Canine Influenza Virus has made its way to Tempe. It is highly contagious among dogs, and is spread through sneezing, coughing, barking, as well as shared bowls of food, water, collars, leashes, and is also spread to dogs by human contact with infected dogs. The Canine Influenza Virus remains alive and able to infect on solid surfaces for 48 hours! It remains alive on clothing for 24 hours and on hands for 12 hours. Once a dog is exposed, there will be 2-4 days until symptoms develop – they may appear healthy, but this time frame is when the dog is most contagious and at risk of spreading it to other dogs. Some infected dogs may shed the virus for nearly a month. You may wonder, is my dog at risk for Canine Influenza? All dogs regardless of age or breed are at risk of contracting the virus.
Some dogs may recover quickly from Canine Influenza, but frequently the virus can turn into severe pneumonia or bronchitis, and can contribute to other respiratory bacterial infections, and even death. Around 20% of dogs who become infected with the virus will not show any signs of illness, but they can still spread it to other dogs. What are the symptoms of Canine Influenza? Coughing, nasal discharge, sneezing, lethargy, lack of appetite, and fever are all signs of Canine Influenza, but testing is required to definitively diagnose it. If your dog is diagnosed with Canine Influenza, it is best to keep your dog isolated from other dogs for at least four weeks to minimize the spread of the virus.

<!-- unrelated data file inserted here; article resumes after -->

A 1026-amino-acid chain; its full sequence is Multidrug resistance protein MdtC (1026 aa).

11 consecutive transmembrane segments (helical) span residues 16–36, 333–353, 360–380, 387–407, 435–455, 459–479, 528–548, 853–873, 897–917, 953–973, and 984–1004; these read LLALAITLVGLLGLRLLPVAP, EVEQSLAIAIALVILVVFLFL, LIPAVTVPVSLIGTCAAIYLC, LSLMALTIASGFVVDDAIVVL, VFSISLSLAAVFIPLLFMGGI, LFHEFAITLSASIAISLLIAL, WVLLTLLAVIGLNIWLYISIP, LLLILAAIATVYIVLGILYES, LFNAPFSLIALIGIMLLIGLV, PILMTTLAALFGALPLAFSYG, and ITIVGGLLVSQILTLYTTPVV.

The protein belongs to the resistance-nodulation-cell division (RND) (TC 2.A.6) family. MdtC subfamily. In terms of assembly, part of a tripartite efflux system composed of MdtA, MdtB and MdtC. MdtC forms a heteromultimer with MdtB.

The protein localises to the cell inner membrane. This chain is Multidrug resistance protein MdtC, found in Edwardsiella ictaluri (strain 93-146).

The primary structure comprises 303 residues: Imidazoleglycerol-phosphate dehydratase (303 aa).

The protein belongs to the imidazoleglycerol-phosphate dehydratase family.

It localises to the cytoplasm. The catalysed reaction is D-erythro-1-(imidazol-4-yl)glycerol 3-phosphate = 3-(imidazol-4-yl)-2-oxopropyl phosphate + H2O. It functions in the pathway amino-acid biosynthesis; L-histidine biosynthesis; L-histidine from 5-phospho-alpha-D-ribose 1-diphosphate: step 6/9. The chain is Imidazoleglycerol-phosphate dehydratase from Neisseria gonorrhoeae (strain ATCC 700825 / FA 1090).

Medications and fluids are the typical treatment for Canine Influenza, although occasionally antibiotics will be prescribed as well. There is a vaccine for Canine Influenza, which consists of an initial vaccine and a booster vaccine 3-4 weeks later, and then is repeated annually.
Where is my dog more likely to contract Canine Influenza? If your dog goes to any of the dog parks, grooming facilities, or boarding facilities in Tempe and the surrounding area, we highly recommend vaccination to help prevent the spread of this dangerous and contagious virus.